Nearly 4,000 incidents of anti-Asian attacks — including verbal and physical assaults — were reported to Stop AAPI Hate, a national tracking project launched by a coalition of activist groups last year, as of late February 2021. Cynthia Choi, co-executive director of Chinese for Affirmative Action, one of the founding partners of Stop AAPI Hate, reflected on the increase in attacks with “Civic.”
“It’s certainly at levels that I had never experienced before in my lifetime. And I think we’re still also maintaining that this is just the tip of the iceberg,” Choi said. “Because we know that many of our respondents are comfortable speaking English or writing in English, they are more likely to be college educated. And so even though we have our reports in multiple Asian languages, we know that we’re not capturing what Asians and Asian Americans are experiencing on a daily basis.”
While the United States has a history of anti-Asian racism that stretches back long before the pandemic, as coronavirus cases began to rise in the U.S., so did the use of racist and scapegoating language, which was coming from the highest levels of government. But whether or not racial animus and coronavirus fearmongering motivated attackers is, to some degree, irrelevant, Choi said.
“We’ve also seen very high profile incidents of violence, some of which you can prove that were racially motivated,” she said. “But it doesn’t really matter, because right now our community doesn’t feel safe — doesn’t feel safe to be out in the public, doesn’t feel safe to go about our daily business.”
Last year, around the time when the Stop AAPI Hate incident tracker was launched, advocates warned that the attacks against Asian Americans would require a decisive and comprehensive response, or they were going to get worse. Since then, the new federal administration has taken a different tone, but there’s more work to be done, Choi said.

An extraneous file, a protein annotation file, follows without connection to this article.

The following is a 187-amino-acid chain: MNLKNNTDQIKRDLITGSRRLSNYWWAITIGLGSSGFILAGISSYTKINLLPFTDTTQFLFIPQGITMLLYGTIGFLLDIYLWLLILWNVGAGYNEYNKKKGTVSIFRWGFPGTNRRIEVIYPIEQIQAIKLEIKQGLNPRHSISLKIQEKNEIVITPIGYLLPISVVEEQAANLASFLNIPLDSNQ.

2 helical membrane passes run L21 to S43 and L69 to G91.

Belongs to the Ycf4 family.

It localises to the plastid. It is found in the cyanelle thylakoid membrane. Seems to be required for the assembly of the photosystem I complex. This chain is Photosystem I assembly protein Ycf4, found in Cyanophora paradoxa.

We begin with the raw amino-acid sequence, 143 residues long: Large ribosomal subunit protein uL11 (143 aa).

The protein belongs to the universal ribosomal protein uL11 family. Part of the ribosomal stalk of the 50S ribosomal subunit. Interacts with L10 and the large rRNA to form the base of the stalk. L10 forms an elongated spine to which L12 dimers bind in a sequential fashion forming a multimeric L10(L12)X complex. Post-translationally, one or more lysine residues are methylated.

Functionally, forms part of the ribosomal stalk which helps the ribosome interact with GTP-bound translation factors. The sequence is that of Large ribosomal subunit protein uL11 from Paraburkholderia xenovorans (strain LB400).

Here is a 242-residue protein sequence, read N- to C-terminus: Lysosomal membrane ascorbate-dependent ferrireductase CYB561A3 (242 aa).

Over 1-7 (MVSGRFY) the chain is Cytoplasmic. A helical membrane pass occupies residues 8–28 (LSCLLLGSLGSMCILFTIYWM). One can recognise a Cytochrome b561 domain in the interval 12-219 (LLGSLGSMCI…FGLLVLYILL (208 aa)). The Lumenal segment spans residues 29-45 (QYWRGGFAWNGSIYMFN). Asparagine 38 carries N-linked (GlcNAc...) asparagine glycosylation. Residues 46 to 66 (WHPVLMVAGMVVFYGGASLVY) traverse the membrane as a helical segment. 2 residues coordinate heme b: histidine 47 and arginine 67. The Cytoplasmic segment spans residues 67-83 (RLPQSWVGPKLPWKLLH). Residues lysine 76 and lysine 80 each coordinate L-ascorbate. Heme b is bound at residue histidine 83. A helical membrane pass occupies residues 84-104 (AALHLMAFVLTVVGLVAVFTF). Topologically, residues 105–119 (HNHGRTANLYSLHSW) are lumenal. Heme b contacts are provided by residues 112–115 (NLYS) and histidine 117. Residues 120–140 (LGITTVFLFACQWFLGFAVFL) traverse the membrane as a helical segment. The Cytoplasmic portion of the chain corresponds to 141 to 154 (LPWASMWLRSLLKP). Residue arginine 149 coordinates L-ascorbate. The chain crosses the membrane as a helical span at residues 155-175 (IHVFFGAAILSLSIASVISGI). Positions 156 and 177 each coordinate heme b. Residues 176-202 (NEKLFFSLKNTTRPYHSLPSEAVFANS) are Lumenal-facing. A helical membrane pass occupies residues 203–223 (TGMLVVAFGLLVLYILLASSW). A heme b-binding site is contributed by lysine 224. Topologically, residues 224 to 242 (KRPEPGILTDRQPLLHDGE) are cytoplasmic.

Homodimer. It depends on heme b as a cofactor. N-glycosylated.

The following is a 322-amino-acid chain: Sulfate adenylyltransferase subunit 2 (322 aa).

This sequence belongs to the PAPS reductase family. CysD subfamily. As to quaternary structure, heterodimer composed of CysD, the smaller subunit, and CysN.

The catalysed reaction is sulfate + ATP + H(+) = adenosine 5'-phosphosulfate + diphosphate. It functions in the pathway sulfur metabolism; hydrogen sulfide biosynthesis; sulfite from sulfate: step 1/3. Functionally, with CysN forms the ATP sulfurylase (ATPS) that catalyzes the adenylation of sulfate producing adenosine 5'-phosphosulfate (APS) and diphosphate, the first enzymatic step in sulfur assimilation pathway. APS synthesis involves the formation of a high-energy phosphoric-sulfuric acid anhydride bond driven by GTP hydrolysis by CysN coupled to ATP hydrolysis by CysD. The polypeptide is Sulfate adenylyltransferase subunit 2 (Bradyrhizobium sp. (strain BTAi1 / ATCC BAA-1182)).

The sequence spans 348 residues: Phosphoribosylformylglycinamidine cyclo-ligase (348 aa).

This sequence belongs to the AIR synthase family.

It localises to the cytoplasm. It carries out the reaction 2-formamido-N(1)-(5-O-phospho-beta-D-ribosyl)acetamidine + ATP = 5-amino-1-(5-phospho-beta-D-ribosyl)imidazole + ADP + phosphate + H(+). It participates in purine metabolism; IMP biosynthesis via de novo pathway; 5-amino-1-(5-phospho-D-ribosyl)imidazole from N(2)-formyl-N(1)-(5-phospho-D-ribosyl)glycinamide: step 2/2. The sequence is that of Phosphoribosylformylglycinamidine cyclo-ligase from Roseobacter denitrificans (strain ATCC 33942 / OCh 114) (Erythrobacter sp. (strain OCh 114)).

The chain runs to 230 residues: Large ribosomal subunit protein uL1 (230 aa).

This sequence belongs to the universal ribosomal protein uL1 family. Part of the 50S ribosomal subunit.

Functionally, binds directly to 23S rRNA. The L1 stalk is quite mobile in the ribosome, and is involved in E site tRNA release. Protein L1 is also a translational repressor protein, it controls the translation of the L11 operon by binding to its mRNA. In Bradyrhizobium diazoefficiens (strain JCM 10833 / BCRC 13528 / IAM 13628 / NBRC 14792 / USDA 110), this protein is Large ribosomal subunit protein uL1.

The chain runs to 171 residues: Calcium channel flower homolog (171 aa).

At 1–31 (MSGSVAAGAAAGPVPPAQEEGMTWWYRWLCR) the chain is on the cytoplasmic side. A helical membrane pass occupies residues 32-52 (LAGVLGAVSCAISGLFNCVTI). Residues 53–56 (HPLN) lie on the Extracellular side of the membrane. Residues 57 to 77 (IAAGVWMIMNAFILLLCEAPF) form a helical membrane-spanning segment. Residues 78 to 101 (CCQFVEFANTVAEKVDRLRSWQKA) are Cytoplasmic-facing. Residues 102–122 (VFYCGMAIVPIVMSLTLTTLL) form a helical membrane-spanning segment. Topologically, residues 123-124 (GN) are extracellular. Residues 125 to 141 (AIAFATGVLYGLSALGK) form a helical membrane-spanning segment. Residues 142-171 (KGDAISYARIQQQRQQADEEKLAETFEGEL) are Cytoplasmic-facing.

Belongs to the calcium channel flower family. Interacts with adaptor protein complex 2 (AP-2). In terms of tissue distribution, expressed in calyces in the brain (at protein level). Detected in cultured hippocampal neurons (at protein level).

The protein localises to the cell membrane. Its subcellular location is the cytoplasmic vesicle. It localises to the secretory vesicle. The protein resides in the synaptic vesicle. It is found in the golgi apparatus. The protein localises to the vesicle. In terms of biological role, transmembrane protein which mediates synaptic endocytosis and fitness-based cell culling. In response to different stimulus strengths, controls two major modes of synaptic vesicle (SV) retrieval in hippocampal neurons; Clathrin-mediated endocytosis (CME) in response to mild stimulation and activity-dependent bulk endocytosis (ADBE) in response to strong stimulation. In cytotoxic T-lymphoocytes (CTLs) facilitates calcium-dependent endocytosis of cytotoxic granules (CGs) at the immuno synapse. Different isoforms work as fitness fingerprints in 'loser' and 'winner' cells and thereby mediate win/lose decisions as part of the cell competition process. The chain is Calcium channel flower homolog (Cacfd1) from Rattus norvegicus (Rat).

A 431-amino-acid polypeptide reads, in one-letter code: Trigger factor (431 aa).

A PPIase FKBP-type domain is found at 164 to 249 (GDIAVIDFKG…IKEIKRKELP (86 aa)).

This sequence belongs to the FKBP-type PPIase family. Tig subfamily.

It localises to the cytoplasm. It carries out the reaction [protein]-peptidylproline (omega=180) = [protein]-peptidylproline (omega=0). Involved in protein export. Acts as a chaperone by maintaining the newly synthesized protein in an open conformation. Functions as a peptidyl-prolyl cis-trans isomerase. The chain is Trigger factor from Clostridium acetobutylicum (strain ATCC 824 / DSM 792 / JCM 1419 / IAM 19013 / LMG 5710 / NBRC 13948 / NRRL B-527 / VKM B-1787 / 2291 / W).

“I think those initial conversations have been, you know, important and necessary first steps. But we need action, we need to have investments in community-based organizations who have always been on the front lines responding to discrimination, to hate, to violence,” Choi said
She said what’s needed next is a public safety system that is structured to not only support survivors of violence but also prevent further violence, which she and other advocates are still concerned about as lockdowns lift. Locally, supervisors Connie Chan and Gordon Mar have started working with community groups like Chinese for Affirmative Action to develop a victim support and violence prevention program, which would include investing city resources in community groups that help address poverty.
“We’re all working together to ensure that our communities are getting the support they need during incidents of violence, and that we are working upstream to prevent these incidents from occurring in the first place,” Choi said. “And we are doing it in a way that calls for more long-term investments that get at the underlying causes of violence and crime. And we know that has to do with poverty. We know it has to do with the fact that our communities have historically been pitted against each other. And so we believe that there is an important role that the city of San Francisco can play, both in terms of immediate and long-term solutions that are going to be necessary.”